Most of Shanghai's islands are small alluvial islands () created by the natural deposition of vast amounts of silt by the Yangtze River. The major islands () of Chongming, Changxing, and Hengsha in Chongming County were formed in this way, as were the shoals of Jiuduansha (114.6 km2 or 44.2 sq mi) off of Pudong. The natural expansion of these islands has been greatly accelerated by reclamation projects, with Chongming more than doubling in size between 1950 and 2010. Unlike the islands of Chongming County, Jiuduansha was expanded and protected as an uninhabited nature reserve to make up for the wetlands destroyed by the creation of Pudong International Airport. It is an important spawning ground for Shanghai's hairy crab community, as well as other maritime and avian species. A few islands in Hangzhou Bay off Jinshan District are rocky islands (also ). Dajinshan, Xiaojinshan, and Fushan are municipal nature reserves. The peak of Dajinshan is the highest point in the Municipality of Shanghai, with altitude of 103.4 meters (339 ft).

    Shanghai does not administer the islands of Greater and Lesser Yangshan, the site of the Port of Shanghai's Yangshan Deep-Water Port. Instead, the belong to Zhejiang Province, despite being linked via the Donghai Bridge to Pudong. Similarly, Chongming's absorption of Jiangsu's Yonglongsha shoal produced a long but narrow exclave of that province on its northern shore.


    Shanghai has a humid subtropical climate (Köppen climate classification Cfa) and experiences four distinct seasons. In winter, cold northerly winds from Siberia can cause nighttime temperatures to drop below freezing, and although not usually associated with snow, the city can receive one or two days of snowfall per year. In contrast, and in spite of being the peak tourist season, summer in Shanghai is very warm and humid, with occasional downpours or freak thunderstorms. The city is also susceptible to typhoons, none of which in recent years has caused considerable damage. The most pleasant seasons are Spring, although changeable, and Autumn, which is generally sunny and dry.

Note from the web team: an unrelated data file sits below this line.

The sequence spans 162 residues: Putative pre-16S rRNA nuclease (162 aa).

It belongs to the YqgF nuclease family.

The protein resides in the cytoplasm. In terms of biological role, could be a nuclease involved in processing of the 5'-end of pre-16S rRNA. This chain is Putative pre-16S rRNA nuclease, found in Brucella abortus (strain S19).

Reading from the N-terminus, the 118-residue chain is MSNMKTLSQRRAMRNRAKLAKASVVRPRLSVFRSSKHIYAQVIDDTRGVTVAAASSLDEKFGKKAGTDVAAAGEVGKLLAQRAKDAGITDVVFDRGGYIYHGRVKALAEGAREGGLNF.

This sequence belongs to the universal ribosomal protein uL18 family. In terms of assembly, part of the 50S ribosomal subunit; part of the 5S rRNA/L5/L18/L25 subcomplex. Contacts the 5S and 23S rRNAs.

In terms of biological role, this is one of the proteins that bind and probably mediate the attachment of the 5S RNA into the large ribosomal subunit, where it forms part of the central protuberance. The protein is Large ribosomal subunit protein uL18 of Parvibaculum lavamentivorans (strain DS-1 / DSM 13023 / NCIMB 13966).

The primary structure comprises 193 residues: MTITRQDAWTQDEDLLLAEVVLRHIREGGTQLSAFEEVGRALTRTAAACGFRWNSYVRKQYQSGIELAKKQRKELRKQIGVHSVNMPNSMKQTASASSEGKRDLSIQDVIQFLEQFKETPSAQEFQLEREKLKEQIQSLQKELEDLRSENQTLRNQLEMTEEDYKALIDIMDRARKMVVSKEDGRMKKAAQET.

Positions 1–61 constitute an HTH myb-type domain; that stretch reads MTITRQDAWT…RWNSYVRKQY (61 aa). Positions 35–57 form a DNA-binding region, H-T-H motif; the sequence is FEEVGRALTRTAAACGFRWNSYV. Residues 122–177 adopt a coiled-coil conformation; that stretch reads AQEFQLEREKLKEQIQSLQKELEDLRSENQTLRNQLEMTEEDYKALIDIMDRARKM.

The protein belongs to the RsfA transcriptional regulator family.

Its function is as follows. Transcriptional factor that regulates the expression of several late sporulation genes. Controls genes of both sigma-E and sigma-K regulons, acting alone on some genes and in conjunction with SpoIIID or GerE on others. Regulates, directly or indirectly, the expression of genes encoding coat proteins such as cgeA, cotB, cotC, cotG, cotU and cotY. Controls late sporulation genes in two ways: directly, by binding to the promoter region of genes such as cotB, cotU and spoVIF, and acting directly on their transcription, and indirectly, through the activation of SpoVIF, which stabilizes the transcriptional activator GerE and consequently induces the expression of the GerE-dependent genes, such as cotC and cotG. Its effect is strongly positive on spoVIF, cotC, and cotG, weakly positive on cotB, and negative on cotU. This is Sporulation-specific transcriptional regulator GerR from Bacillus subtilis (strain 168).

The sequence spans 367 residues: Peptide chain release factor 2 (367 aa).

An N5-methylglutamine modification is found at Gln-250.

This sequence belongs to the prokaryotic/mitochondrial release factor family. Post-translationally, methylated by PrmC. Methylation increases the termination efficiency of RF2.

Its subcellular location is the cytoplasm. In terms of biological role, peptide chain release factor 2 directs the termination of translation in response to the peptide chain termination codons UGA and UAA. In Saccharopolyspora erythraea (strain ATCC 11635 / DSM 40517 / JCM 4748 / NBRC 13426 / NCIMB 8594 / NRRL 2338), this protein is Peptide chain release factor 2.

Climate statistics of 2013:

  • Average annual temperature: 17.6 °C (63.7 °F)
  • Highest recorded air temperature: 39.9 °C (103.8 °F)
  • Lowest recorded air temperature: −4.2 °C (24.4 °F)
  • Annual hours of sunshine: 1,885.9
  • Evaporation: 1,120.5 mm (44.1 in)
  • Precipitation: 1,173.4 mm (46.2 in)
  • Annual rainy days: 111
  • Frost-free period: 259 days
  • Cityscape

    Shanghai city proper is bisected by the Huangpu River: Puxi, on the west side, is the historic centre of the city, and includes the districts of Yangpu, Hongkou, Zhabei, Putuo, Changning, Xuhui, Jing'an, Luwan and Huangpu. Pudong is located on the east side and is the location of Shanghai's rapid development, including its new famous skyline and the Lujiazui financial district.

    The outer districts, or suburbs, surround the city proper, and are Baoshan, Minhang, Jiading, Jinshan, Songjiang, Qingpu, Nanhui, Fengxian, and the rural eastern part of Pudong.

    Chongming is Shanghai's only county and lies north of the Shanghai Peninsula on three inhabited islands in the Yangtze estuary: Chongming, Changxing, and Hengsha.


    Public awareness of the environment is growing, and the city is investing in a number of environmental protection projects. A 10-year, US$1 billion cleanup of Suzhou Creek, which runs through the city center, is expected to be finished in 2008, and the government also provides incentives for transportation companies to invest in LPG buses and taxis. Air pollution in Shanghai is low compared to other Chinese cities such as Beijing, but the rapid development over the past decades means it is still high on worldwide standards, comparable to Los Angeles.


    Geography of Shanghai Wikipedia